Aberdeenshire, Alba, Balmoral Castle, Dál Riata, Education Act 1496, Elizabeth I of England, Elizabeth II, Garden Party, James IV, James VI of Scotland, Kenneth MacAlpin, King Cináed I of Scotland, King of Scots, Kingdom of Northumbria, Kingdom of Strathclyd, Picts, Queen Victoria, Referendum Bill, Royal Deeside, Scotland, Scottish Government, The Honors of Scotland, United Kingdom of Great Britain and Northern Ireland., University of Aberdeen, University of Glasgow, University of St Andrews
The Honors of Scotland
Today I want to look at the Kingdom of Scotland. I have always had a warm spot in my heart for Scotland. Although I became interested in royalty by examining the kings and queens of England I quickly learned that Scotland had its own kings and queens, its own traditions and its own identity. I feel that in some ways the identity of the Scottish monarchy has been lost, engulfed and out shined by its bigger brother. Those are feelings attitudes that I can relate to. I was watching the show Monarchy, the Royal Family at Work last night and they were showing guests at a Garden Party where one English lady spoke about being nervous meeting the “queen of England.” As I said in another post Her Majesty is neither the queen of England nor the queen Scots as these ceased to be separate sovereign states in 1707. She is the queen of the United Kingdom of Great Britain and Northern Ireland.
Scotland existed from 843 until 1707 as its own sovereign state. Scotland, known as Alba in more distant history, was united by King Cináed I of Scotland (Kenneth MacAlpin) in 843. Cináed united the clans of the ancient kingdoms of Dál Riata and the Picts. The Kingdom of Strathclyde and the northern regions of the English Kingdom of Northumbria was incorporated into Scotland at a later date. Sadly too many people get their image of Scotland from such movies as Braveheart which depicted Scotland as a nation of warring primitive clans. While warring clans is a part of their history, Scotland also had a rich culture and by the fifteenth century Scotland was very advanced in areas such as educational systems with the founding of the University of St Andrews in 1413, the University of Glasgow in 1450 and the University of Aberdeen in 1494, and with the passing of the Education Act 1496 under James IV, King of Scots.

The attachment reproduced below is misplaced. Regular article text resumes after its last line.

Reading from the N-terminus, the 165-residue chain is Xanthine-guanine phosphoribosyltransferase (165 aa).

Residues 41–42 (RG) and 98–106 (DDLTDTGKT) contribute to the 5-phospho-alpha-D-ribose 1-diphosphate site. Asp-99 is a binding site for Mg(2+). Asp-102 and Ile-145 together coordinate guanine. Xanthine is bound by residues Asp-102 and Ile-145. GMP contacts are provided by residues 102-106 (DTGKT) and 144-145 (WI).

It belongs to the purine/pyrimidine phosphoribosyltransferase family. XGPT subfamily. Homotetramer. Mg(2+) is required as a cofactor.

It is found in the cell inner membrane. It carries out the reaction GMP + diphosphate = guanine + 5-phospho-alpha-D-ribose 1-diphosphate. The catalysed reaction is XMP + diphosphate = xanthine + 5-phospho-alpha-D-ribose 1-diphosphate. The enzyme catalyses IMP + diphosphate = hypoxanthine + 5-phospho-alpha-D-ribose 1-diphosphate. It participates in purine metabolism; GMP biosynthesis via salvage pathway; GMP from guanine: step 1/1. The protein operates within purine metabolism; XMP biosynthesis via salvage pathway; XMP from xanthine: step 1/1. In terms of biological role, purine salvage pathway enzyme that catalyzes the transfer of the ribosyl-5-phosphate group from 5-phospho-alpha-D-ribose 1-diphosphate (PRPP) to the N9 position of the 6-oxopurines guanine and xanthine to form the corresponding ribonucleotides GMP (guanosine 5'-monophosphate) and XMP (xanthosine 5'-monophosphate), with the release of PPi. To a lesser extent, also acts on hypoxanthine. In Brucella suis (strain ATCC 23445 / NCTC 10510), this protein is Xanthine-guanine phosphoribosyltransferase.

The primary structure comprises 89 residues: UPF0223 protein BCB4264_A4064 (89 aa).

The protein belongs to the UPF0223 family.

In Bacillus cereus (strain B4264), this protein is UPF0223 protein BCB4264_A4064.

When James VI of Scotland inherited the throne from Elizabeth I of England in 1603 and moved south to London, Scotland lost its epicenter and part of its identity as a separate sovereign state. Its unique identity was lost in 1707 with the union with England. The monarchs of Great Britain payed little head to Scotland unless it was needed such as the times of the English Civil Wars of the mid 17th century. The monarchs making their home in London did not have much of a presence in Scotland until the reign of Queen Victoria who purchased Balmoral Castle located at Royal Deeside, Aberdeenshire, Scotland in 1852 and has been a favorite retreat for the royal family ever since.
In the fall of 2014 the Scottish Government will vote on a Referendum Bill seeking independence from the United Kingdom. From what I have read they will continue to have Elizabeth II be their head of state, as Elizabeth, Queen of Scots. Whatever the outcome I do want to continue to raise awareness of people to the uniqueness and splendor of Scotland.